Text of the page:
By Timothy Gardner and Rachelle Younglai
WASHINGTON (Reuters) - Legislation introduced by a bipartisan group of U.S. senators on Wednesday would block Iran's access to billions of dollars worth of foreign currency reserves in the latest congressional effort to slow development of the Islamic Republic's disputed nuclear program.
Lawmakers in Washington say the government in Tehran taps the reserves held in banks around the world, mostly in euros, to get around U.S. and EU sanctions on oil sales that have damaged Iran's economy.
Iran converts the reserves it built up from decades of selling oil, estimated to be worth $60 billion to $100 billion, into local currencies in order to finance imports and stabilize its budget, the lawmakers say.
The United States and the European Union believe that Iran is enriching uranium to levels that could be used in nuclear weapons. Tehran says the program is intended for producing power and medical supplies.
If passed, the bill introduced by Senators Mark Kirk, an Illinois Republican, Joe Manchin, a West Virginia Democrat, and three others, would block such currency conversions of the reserves and be retroactive to May 9.
Financial institutions around the world are "on notice" to halt all foreign currency transactions on behalf of blacklisted Iranian banks and sectors "or risk being cut off from the U.S. financial market," the lawmakers said in a statement.
The bill seeks to limit the ability of the Central Bank of Iran and National Iranian Oil Company to conduct transactions in foreign currencies. It authorizes President Barack Obama to impose sanctions on foreign banks that conduct such transactions.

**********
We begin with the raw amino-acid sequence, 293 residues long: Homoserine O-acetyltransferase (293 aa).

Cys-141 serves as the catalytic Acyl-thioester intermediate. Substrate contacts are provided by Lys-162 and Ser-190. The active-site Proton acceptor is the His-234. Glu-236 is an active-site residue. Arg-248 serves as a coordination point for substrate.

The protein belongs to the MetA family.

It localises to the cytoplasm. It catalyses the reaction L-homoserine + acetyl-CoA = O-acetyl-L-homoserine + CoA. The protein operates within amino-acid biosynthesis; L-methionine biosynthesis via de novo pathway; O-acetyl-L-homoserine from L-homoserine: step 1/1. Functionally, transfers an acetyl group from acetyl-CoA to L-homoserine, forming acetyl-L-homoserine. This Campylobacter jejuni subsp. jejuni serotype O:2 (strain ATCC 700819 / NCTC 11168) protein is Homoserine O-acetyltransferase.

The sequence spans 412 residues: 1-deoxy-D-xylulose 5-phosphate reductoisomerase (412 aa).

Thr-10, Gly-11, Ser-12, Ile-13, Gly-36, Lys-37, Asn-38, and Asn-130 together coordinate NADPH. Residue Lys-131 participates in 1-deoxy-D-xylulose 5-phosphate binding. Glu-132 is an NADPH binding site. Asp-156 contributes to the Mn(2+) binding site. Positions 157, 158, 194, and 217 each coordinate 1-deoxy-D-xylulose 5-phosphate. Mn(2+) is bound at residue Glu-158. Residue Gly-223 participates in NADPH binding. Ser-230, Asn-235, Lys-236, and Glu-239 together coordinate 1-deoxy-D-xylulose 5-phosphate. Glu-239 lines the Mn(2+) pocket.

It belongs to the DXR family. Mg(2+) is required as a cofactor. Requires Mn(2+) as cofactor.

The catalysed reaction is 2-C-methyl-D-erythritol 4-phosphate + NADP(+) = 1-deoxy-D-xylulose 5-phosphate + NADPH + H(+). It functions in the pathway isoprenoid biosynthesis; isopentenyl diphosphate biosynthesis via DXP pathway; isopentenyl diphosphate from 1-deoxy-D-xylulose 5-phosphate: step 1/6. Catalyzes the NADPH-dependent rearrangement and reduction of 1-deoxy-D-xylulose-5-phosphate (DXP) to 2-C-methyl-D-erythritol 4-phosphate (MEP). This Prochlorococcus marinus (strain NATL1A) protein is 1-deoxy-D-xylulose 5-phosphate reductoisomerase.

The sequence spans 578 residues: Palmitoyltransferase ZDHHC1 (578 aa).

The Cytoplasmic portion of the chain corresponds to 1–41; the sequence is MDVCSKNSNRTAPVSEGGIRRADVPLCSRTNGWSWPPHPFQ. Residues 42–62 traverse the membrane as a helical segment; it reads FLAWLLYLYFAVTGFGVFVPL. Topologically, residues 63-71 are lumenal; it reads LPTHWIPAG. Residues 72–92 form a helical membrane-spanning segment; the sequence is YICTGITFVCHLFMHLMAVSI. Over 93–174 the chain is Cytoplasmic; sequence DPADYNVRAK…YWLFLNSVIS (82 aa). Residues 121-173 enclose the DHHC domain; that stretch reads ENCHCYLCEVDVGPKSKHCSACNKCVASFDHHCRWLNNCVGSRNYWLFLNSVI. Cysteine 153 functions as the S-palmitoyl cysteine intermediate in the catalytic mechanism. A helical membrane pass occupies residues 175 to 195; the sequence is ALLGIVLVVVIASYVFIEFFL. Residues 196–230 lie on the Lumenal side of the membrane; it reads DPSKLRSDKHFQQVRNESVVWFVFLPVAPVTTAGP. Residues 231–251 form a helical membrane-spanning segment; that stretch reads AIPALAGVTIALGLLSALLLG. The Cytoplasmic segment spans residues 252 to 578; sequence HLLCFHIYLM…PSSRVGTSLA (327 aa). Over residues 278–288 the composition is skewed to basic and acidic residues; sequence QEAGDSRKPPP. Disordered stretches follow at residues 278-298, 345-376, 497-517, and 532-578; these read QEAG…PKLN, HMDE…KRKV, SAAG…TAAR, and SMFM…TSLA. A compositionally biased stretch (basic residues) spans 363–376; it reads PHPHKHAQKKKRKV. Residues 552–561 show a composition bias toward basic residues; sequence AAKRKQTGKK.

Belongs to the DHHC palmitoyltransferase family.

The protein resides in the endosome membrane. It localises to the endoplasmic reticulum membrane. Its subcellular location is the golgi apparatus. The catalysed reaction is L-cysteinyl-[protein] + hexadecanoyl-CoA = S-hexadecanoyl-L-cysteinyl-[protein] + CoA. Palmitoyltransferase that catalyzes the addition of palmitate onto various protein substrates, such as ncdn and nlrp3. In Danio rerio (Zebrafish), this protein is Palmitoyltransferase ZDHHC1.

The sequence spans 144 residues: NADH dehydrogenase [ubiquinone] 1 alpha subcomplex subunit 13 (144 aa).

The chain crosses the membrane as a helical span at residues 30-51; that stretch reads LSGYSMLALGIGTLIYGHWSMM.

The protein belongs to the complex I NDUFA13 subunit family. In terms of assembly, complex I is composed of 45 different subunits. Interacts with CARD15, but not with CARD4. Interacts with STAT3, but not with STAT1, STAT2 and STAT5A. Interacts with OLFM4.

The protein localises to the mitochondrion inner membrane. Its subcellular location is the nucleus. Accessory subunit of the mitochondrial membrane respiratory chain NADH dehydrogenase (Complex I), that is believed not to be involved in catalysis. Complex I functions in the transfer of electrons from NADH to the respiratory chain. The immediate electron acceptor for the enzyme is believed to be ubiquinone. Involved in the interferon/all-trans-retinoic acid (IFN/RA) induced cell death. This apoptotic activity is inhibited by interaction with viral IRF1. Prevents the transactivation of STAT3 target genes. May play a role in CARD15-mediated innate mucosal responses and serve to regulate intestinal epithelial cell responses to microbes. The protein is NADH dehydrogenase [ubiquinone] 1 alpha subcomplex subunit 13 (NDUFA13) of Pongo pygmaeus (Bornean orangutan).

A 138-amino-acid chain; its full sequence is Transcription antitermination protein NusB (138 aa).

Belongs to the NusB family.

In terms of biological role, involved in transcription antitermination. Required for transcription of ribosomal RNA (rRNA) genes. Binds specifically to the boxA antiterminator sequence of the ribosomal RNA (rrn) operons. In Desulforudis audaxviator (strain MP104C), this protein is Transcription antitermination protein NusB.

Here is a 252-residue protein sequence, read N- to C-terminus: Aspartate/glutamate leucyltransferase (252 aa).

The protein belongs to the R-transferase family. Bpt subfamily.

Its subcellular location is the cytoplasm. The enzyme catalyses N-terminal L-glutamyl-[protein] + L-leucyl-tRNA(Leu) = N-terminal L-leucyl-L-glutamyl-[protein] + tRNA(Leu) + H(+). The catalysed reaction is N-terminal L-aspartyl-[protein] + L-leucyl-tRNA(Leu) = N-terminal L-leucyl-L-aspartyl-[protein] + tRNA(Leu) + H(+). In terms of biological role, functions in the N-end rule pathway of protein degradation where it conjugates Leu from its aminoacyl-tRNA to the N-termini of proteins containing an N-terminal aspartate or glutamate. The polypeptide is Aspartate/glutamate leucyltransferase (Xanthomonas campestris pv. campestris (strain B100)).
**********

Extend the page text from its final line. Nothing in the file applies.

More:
Mark Dubowitz, head of the Foundation for Defense of Democracies and a proponent of tough sanctions on Iran, said the bill could push European regulators to take their own actions to cut Iran's access to euros.
"Congress is encouraging the European Union to adopt a made-in-EU solution that prevents Iran from really exploiting a European loophole," he said.
Kirk and Manchin's legislation builds on a sanctions law that took effect on February 6, and prohibits Iran from repatriating earnings it gets from its oil exports.
The earnings are kept in special accounts in countries that buy Iranian oil. The system aims to force Iran to spend the earnings on goods from those countries, keeping the money from benefiting its nuclear program.
The bill is expected to be attached later this month to Iran sanctions legislation in the House of Representatives that was introduced in February by Ed Royce, the chairman of that chamber's foreign affairs committee.
(Reporting by Timothy Gardner and Rachelle Younglai; Editing by Maureen Bavdek and Gunna Dickson)
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